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14.18 Interpreting Market-to-Book Ratios.

The variables that affect the market-to-book ratio are (1) the excess of ROCE over
the cost of equity capital; (2) the growth in common shareholders’ equity, which
is positively related to ROCE and negatively related to the dividend payout per-
centage; and (3) the number of years during which a firm is expected to earn an
excess return over its cost of equity capital. Summary data in the table below help
in interpreting the market-to-book ratios for these seven firms. The growth in
common shareholders’ equity equals one minus the dividend payout percentage
times ROCE.

Bristol-Myers Squibb—Bristol-Myers Squibb has the highest market-to-book


ratio because it has the largest excess of ROCE over the cost of equity of the sev-
en firms. Its price-earnings ratio for the year is close to average for the seven
companies, suggesting that its earnings are likely persistent and do not likely in-
clude significant transitory income items. The large number of years of excess
earnings at the ROCE of the current year required to generate a market-to-book
ratio of 13.9 is due to the large dividend payout percentage (77%). If the dividend
payout ratio for Bristol-Myers Squibb were 44%, in line with those of the other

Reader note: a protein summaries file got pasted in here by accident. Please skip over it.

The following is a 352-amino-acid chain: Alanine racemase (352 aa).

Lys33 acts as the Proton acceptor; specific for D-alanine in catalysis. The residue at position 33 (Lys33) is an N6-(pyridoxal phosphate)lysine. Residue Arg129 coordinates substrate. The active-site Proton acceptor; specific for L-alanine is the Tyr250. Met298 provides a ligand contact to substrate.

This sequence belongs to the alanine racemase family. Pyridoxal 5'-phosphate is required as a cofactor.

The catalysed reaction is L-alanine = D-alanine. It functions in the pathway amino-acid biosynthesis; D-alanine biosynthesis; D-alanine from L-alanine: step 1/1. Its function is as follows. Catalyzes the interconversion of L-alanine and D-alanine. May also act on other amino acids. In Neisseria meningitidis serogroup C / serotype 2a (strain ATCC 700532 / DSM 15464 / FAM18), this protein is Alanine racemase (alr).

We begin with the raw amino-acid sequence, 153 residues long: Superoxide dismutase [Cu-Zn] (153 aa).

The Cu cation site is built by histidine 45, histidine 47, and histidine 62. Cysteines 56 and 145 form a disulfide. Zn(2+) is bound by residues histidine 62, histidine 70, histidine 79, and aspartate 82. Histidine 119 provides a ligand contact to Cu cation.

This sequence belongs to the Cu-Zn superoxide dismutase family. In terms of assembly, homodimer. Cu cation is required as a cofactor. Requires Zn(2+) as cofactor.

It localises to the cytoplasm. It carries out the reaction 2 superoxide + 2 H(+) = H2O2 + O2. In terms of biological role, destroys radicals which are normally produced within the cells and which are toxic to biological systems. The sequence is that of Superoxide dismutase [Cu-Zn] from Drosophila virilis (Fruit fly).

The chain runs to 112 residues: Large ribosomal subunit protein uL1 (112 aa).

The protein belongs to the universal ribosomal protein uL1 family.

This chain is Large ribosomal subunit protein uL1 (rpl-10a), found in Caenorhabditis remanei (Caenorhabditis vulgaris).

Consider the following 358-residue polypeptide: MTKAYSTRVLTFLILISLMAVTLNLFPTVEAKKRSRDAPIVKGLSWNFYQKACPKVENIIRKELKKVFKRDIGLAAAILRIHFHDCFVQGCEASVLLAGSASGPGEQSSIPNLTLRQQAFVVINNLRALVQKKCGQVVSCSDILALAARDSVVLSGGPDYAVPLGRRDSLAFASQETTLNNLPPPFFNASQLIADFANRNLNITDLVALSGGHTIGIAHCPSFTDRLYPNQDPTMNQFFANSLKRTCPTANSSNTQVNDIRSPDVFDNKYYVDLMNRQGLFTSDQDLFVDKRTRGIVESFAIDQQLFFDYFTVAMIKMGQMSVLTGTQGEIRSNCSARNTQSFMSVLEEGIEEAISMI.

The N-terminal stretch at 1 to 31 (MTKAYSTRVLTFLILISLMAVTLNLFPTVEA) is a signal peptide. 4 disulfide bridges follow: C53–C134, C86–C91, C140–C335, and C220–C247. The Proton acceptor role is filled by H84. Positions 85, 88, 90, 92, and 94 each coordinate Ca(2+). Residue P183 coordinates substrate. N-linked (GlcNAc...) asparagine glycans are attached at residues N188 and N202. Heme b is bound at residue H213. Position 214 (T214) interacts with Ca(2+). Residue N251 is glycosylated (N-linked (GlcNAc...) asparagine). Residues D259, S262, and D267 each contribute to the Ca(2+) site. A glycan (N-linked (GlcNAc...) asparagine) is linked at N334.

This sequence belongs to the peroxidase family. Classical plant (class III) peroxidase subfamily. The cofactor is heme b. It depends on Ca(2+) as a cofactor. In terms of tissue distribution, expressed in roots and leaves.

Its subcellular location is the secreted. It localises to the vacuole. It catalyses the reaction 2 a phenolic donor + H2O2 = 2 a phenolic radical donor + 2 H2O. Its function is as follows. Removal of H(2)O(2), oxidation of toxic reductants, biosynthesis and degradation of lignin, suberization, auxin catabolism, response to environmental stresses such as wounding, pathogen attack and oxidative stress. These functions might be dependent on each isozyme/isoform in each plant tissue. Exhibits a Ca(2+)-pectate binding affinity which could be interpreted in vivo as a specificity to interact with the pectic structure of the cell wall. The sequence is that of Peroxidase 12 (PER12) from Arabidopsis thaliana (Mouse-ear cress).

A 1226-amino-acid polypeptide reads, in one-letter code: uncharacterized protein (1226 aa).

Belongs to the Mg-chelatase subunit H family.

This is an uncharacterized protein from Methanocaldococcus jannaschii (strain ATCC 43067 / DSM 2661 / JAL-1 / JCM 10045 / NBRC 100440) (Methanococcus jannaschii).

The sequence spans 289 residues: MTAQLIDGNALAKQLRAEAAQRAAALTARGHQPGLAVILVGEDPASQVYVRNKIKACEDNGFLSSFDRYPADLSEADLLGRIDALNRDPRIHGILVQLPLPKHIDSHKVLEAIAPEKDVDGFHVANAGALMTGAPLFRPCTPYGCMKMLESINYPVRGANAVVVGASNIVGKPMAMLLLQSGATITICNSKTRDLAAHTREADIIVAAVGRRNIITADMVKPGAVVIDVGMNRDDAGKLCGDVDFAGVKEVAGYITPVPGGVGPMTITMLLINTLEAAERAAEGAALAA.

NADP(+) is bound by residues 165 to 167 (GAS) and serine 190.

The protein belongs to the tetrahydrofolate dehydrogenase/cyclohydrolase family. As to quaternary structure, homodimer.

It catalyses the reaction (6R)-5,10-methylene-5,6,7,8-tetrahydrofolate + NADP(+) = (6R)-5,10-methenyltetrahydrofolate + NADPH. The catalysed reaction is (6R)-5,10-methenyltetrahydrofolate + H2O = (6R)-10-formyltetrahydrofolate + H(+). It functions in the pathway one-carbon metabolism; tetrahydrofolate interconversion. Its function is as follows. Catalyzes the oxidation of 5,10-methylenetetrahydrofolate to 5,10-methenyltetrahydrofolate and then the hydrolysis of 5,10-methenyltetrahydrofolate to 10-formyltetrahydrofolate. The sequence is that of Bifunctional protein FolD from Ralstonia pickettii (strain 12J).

companies, the required years of excess earnings would be only 15.5 years.

Warner-Lambert—Compared to Bristol-Myers Squibb, Warner-Lambert has a


similarly high market-to-book ratio of 13.0 but a lower ROCE (35.0%) and a
slower historical rate of growth in earnings (5.1%). The relatively high price-
earnings ratio for the current year suggests that Warner-Lambert’s earnings for
the current year include some negative transitory items; so its recent ROCE is un-
derstated. Thus, its long-term ROCE can be expected to exceed the 35% for the
current year. The excess of ROCE over the cost of equity capital also would be
higher and would justify a higher market-to-book ratio.
Eli Lilly—The market-to-book ratio of Eli Lilly is quite high at 12.4 even though
the ROCE is the lowest of the seven firms. However, the price-earnings ratio of
Eli Lilly is extremely high, suggesting that earnings for the current year include
some negative transitory items. Thus, the ROCE for the current year likely
understates the long-term ROCE and the excess of ROCE over the cost of equity
capital. The relatively high cost of equity capital for Eli Lilly also reduces the
excess return. The market apparently filtered out the effect of these transitory
items and granted the firm a relatively high market-to-book ratio. The large
number of years of excess earnings needed to generate a market-to-book ratio of
12.4 also relates to the understated ROCE and high cost of equity capital.

Pfizer—Pfizer’s market-to-book ratio of 11.2 falls in the middle of the seven


companies. Its relatively high excess of ROCE over its cost of equity capital, cou-
pled with the highest growth rate in earnings in recent years, suggests that its
market-to-book ratio should perhaps be even higher. The fact that Pfizer’s price-